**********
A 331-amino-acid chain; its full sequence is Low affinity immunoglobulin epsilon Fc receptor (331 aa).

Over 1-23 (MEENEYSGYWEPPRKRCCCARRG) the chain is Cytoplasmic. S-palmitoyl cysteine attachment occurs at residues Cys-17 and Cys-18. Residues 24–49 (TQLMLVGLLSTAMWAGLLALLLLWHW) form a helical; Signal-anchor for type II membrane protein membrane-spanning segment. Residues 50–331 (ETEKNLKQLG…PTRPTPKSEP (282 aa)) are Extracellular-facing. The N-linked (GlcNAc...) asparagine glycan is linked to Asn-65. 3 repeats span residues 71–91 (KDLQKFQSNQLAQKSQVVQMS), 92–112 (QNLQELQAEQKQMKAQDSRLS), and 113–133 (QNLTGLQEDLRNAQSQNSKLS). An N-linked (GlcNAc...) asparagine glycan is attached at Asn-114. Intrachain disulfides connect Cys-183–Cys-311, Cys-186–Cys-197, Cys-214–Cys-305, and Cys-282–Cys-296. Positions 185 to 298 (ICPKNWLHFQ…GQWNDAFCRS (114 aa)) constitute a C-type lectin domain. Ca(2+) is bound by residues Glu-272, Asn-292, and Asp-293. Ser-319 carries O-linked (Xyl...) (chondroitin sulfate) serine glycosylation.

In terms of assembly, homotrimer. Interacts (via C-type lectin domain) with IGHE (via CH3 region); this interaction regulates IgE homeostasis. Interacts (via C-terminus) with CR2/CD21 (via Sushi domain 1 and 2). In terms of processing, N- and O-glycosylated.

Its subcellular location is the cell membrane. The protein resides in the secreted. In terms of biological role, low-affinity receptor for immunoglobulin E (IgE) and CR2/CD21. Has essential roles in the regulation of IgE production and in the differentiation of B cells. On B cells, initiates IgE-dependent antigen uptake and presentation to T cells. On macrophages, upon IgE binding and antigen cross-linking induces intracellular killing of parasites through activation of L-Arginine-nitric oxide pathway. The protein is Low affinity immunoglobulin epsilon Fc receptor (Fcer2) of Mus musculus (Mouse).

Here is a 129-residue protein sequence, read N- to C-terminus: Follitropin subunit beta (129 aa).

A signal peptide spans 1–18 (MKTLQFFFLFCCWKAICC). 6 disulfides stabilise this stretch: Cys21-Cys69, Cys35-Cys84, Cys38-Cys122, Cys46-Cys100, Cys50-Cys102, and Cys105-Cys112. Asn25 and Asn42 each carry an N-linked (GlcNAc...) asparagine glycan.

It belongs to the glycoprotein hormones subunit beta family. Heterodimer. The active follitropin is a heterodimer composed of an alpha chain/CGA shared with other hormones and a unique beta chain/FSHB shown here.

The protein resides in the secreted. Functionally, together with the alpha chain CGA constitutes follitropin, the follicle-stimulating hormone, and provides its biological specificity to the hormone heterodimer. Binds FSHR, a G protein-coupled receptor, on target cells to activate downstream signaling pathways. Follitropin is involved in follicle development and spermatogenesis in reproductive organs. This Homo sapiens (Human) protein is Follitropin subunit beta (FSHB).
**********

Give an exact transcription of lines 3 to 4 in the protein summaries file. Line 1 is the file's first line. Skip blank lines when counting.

In terms of assembly, homotrimer. Interacts (via C-type lectin domain) with IGHE (via CH3 region); this interaction regulates IgE homeostasis. Interacts (via C-terminus) with CR2/CD21 (via Sushi domain 1 and 2). In terms of processing, N- and O-glycosylated.

Its subcellular location is the cell membrane. The protein resides in the secreted. In terms of biological role, low-affinity receptor for immunoglobulin E (IgE) and CR2/CD21. Has essential roles in the regulation of IgE production and in the differentiation of B cells. On B cells, initiates IgE-dependent antigen uptake and presentation to T cells. On macrophages, upon IgE binding and antigen cross-linking induces intracellular killing of parasites through activation of L-Arginine-nitric oxide pathway. The protein is Low affinity immunoglobulin epsilon Fc receptor (Fcer2) of Mus musculus (Mouse).